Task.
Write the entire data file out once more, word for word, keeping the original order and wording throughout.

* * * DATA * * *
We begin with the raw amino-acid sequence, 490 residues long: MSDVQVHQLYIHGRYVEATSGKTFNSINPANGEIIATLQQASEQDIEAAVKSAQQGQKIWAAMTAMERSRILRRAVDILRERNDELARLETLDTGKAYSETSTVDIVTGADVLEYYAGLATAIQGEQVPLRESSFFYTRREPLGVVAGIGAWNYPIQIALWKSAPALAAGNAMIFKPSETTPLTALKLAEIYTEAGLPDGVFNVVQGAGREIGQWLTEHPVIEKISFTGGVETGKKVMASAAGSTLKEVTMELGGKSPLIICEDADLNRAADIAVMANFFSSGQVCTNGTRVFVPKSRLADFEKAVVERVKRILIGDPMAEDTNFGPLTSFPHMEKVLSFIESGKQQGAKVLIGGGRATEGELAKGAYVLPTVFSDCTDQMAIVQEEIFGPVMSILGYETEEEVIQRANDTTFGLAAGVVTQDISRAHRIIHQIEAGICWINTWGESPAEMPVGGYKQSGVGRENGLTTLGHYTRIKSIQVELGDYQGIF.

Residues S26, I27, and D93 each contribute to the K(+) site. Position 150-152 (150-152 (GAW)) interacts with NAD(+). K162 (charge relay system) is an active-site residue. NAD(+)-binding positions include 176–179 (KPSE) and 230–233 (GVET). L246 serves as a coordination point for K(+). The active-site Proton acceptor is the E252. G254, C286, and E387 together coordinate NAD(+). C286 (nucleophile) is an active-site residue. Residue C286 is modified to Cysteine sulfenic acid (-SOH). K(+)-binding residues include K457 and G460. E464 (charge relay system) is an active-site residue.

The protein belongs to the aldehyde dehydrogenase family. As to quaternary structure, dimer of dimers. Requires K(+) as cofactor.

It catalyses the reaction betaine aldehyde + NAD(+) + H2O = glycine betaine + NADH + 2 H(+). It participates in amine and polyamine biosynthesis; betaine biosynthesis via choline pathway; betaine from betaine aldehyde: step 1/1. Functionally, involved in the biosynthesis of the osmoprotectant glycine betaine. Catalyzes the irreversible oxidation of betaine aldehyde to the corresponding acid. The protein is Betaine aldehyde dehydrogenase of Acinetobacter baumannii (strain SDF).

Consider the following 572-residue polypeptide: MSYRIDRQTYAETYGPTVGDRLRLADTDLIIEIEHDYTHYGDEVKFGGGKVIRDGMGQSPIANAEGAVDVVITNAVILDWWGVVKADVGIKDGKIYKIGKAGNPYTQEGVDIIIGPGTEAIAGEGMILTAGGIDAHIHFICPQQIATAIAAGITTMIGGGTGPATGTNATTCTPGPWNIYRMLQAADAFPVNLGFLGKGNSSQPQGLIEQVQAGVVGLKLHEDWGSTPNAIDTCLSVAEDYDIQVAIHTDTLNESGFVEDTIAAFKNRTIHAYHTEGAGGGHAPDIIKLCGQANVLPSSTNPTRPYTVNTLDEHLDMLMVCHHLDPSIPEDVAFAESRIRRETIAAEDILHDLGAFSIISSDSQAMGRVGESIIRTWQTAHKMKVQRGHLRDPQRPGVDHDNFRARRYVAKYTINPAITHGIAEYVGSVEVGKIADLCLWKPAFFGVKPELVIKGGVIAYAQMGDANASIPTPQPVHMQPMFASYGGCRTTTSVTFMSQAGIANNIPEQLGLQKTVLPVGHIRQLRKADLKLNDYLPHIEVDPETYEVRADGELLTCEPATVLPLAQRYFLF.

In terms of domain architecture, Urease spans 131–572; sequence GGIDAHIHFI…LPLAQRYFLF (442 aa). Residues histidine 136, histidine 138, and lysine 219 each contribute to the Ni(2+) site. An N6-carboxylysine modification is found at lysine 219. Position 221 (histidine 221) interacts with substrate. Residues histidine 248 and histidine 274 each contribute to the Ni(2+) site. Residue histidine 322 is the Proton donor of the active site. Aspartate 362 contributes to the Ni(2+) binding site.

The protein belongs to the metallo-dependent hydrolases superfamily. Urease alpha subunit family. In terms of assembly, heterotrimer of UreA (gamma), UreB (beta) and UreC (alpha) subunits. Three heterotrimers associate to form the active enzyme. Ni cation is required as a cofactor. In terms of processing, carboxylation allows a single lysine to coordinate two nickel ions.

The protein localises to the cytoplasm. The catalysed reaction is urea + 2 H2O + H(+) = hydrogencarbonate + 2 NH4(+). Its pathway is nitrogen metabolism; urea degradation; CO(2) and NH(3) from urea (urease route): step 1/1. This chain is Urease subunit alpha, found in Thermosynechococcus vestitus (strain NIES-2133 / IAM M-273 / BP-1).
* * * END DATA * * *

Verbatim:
We begin with the raw amino-acid sequence, 490 residues long: MSDVQVHQLYIHGRYVEATSGKTFNSINPANGEIIATLQQASEQDIEAAVKSAQQGQKIWAAMTAMERSRILRRAVDILRERNDELARLETLDTGKAYSETSTVDIVTGADVLEYYAGLATAIQGEQVPLRESSFFYTRREPLGVVAGIGAWNYPIQIALWKSAPALAAGNAMIFKPSETTPLTALKLAEIYTEAGLPDGVFNVVQGAGREIGQWLTEHPVIEKISFTGGVETGKKVMASAAGSTLKEVTMELGGKSPLIICEDADLNRAADIAVMANFFSSGQVCTNGTRVFVPKSRLADFEKAVVERVKRILIGDPMAEDTNFGPLTSFPHMEKVLSFIESGKQQGAKVLIGGGRATEGELAKGAYVLPTVFSDCTDQMAIVQEEIFGPVMSILGYETEEEVIQRANDTTFGLAAGVVTQDISRAHRIIHQIEAGICWINTWGESPAEMPVGGYKQSGVGRENGLTTLGHYTRIKSIQVELGDYQGIF.

Residues S26, I27, and D93 each contribute to the K(+) site. Position 150-152 (150-152 (GAW)) interacts with NAD(+). K162 (charge relay system) is an active-site residue. NAD(+)-binding positions include 176–179 (KPSE) and 230–233 (GVET). L246 serves as a coordination point for K(+). The active-site Proton acceptor is the E252. G254, C286, and E387 together coordinate NAD(+). C286 (nucleophile) is an active-site residue. Residue C286 is modified to Cysteine sulfenic acid (-SOH). K(+)-binding residues include K457 and G460. E464 (charge relay system) is an active-site residue.

The protein belongs to the aldehyde dehydrogenase family. As to quaternary structure, dimer of dimers. Requires K(+) as cofactor.

It catalyses the reaction betaine aldehyde + NAD(+) + H2O = glycine betaine + NADH + 2 H(+). It participates in amine and polyamine biosynthesis; betaine biosynthesis via choline pathway; betaine from betaine aldehyde: step 1/1. Functionally, involved in the biosynthesis of the osmoprotectant glycine betaine. Catalyzes the irreversible oxidation of betaine aldehyde to the corresponding acid. The protein is Betaine aldehyde dehydrogenase of Acinetobacter baumannii (strain SDF).

Consider the following 572-residue polypeptide: MSYRIDRQTYAETYGPTVGDRLRLADTDLIIEIEHDYTHYGDEVKFGGGKVIRDGMGQSPIANAEGAVDVVITNAVILDWWGVVKADVGIKDGKIYKIGKAGNPYTQEGVDIIIGPGTEAIAGEGMILTAGGIDAHIHFICPQQIATAIAAGITTMIGGGTGPATGTNATTCTPGPWNIYRMLQAADAFPVNLGFLGKGNSSQPQGLIEQVQAGVVGLKLHEDWGSTPNAIDTCLSVAEDYDIQVAIHTDTLNESGFVEDTIAAFKNRTIHAYHTEGAGGGHAPDIIKLCGQANVLPSSTNPTRPYTVNTLDEHLDMLMVCHHLDPSIPEDVAFAESRIRRETIAAEDILHDLGAFSIISSDSQAMGRVGESIIRTWQTAHKMKVQRGHLRDPQRPGVDHDNFRARRYVAKYTINPAITHGIAEYVGSVEVGKIADLCLWKPAFFGVKPELVIKGGVIAYAQMGDANASIPTPQPVHMQPMFASYGGCRTTTSVTFMSQAGIANNIPEQLGLQKTVLPVGHIRQLRKADLKLNDYLPHIEVDPETYEVRADGELLTCEPATVLPLAQRYFLF.

In terms of domain architecture, Urease spans 131–572; sequence GGIDAHIHFI…LPLAQRYFLF (442 aa). Residues histidine 136, histidine 138, and lysine 219 each contribute to the Ni(2+) site. An N6-carboxylysine modification is found at lysine 219. Position 221 (histidine 221) interacts with substrate. Residues histidine 248 and histidine 274 each contribute to the Ni(2+) site. Residue histidine 322 is the Proton donor of the active site. Aspartate 362 contributes to the Ni(2+) binding site.

The protein belongs to the metallo-dependent hydrolases superfamily. Urease alpha subunit family. In terms of assembly, heterotrimer of UreA (gamma), UreB (beta) and UreC (alpha) subunits. Three heterotrimers associate to form the active enzyme. Ni cation is required as a cofactor. In terms of processing, carboxylation allows a single lysine to coordinate two nickel ions.

The protein localises to the cytoplasm. The catalysed reaction is urea + 2 H2O + H(+) = hydrogencarbonate + 2 NH4(+). Its pathway is nitrogen metabolism; urea degradation; CO(2) and NH(3) from urea (urease route): step 1/1. This chain is Urease subunit alpha, found in Thermosynechococcus vestitus (strain NIES-2133 / IAM M-273 / BP-1).